The commercial relationship between the two countries has at times in its four- hundred -year history been very significant. Iran was the original home of BP and, under the Shah, Britain was a major trading partner.  Iranian business people continue to respect British companies and their products and services and would choose to do business with Britain, all things being equal. The Iranian middle class is well educated and places a high value on education for their children. A large number of Iranians are able to speak English and Iranians abroad, including in Britain, do well. Iran has a young, tech – savvy generation and the country also has a good reputation for medical research, despite the heavy toll taken by the current corona virus outbreak. However, the sophistication of much of the middle class does not necessarily convert into an easy transactional relationship, even when political difficulties are set to one side. It is important however to acknowledge that the challenges are no more difficult than those in most of the countries Britain trades with beyond Europe.

We do not doubt that the wish to trade with the UK is shared by both the average businessman in Iran and many of those in official posts. In the current circumstances, however, they usually have no choice but to trade with other countries, even when the quality of products and trading terms are less than ideal.

The British Iranian Chamber of Commerce

BICC was first incorporated in 1996. It is a company limited by guarantee. It exists to promote trade between the United Kingdom and Iran, a trading relationship that is over 400 years old. The governance of BICC is overseen by a board of directors, of which the chairman is the Rt Hon Lord Lamont of Lerwick, who is also the Prime Minister’s Trade Envoy to Iran.

BICC’s membership extends from small businesses of one or two consultants to FTSE one hundred companies. Our members operate across a wide range of sectors including manufacturing, transport, healthcare, pharma, agritech, animal welfare and food supplies. The membership of the chamber peaked in 2016 at more than 160 companies following the signature of the JCPOA.  Over the past four years, the membership has diminished to about 70 companies. The main reasons for the reduction in the chamber’s membership and in Britain’s trade with Iran are:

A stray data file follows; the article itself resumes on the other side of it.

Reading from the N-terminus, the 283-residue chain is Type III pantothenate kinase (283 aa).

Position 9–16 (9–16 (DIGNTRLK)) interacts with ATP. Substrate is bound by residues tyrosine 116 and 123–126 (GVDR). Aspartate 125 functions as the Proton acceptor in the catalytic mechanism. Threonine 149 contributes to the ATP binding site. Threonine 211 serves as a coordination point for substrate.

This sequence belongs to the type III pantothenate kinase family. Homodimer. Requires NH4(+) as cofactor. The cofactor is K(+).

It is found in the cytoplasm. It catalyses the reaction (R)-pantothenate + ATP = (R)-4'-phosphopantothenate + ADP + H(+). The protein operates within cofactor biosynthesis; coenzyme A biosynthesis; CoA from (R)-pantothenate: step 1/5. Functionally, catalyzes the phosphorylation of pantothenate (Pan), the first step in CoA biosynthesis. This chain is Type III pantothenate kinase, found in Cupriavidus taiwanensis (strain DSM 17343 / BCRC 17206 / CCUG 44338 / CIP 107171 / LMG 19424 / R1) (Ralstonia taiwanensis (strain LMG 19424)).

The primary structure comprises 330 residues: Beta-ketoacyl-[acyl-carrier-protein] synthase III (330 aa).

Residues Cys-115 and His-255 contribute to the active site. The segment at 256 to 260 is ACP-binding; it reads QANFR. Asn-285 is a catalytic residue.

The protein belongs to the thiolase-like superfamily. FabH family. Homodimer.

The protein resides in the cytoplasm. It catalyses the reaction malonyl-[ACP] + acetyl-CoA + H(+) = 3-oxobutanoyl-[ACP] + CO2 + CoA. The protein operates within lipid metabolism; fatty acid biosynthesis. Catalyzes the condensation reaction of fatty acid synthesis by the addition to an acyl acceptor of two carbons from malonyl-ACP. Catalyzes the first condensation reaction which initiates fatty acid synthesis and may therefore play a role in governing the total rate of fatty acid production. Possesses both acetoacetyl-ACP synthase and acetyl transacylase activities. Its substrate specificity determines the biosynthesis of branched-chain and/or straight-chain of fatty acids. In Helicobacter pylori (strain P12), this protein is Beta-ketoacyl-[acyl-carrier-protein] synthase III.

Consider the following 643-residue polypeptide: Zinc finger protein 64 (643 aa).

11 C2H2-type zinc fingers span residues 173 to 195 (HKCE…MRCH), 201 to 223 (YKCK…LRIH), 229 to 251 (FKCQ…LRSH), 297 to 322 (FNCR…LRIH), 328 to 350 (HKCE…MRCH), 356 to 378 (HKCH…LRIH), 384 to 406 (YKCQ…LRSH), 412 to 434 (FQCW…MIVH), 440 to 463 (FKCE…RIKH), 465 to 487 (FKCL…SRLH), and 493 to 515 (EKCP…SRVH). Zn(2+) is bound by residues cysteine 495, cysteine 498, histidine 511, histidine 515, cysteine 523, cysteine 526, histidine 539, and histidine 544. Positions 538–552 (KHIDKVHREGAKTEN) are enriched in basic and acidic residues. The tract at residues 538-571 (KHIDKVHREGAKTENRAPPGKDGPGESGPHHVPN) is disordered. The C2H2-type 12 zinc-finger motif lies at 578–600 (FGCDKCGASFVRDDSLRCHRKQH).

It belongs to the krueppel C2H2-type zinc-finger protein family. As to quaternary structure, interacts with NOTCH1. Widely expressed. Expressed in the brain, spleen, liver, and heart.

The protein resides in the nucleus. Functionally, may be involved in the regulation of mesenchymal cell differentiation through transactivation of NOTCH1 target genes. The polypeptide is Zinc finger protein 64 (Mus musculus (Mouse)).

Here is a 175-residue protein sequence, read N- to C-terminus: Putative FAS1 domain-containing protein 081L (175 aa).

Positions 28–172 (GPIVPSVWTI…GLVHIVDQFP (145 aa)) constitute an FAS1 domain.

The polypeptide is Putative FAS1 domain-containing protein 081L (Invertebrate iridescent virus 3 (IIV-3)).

1. The refusal of British clearing banks (notwithstanding the implementation of JCPOA) to handle transactions with Iran, including transactions in the pharma, healthcare, agritech sectors classified as humanitarian which are not subject to sanctions
  2. The withdrawal of the USA from the JCPOA and the re-introduction of US sanctions on Iran together with the fear that it could lead to loss of business in America, or worse, that those sanctions might be applied extra-territorially to UK companies who have no business in America
  3. The worsening economic situation in Iran as a result of the re-introduction of sanctions has made transactions in hard currency more difficult.

Loss of earnings

A sample of the range of our companies indicates annual losses of between £20,000 (for a consultancy company of one person) and £35 million. One London -based financial institution was facilitating £4 Billion of Iranian Trade (from various countries) per annum.

Various members of our chamber have reported a loss in their trade with Iran as amounting to between 30%   and 95% of their income from that country. In most cases the range of reduction has been between 66% and 90%.

Threatened bank account closure

In many cases, we have learnt from our members that they have been instructed by their banks to stop trading with Iran or have their accounts closed. In some cases, this has led to account closure. In many cases, the companies concerned have stopped trading with Iran simply to retain a UK bank account.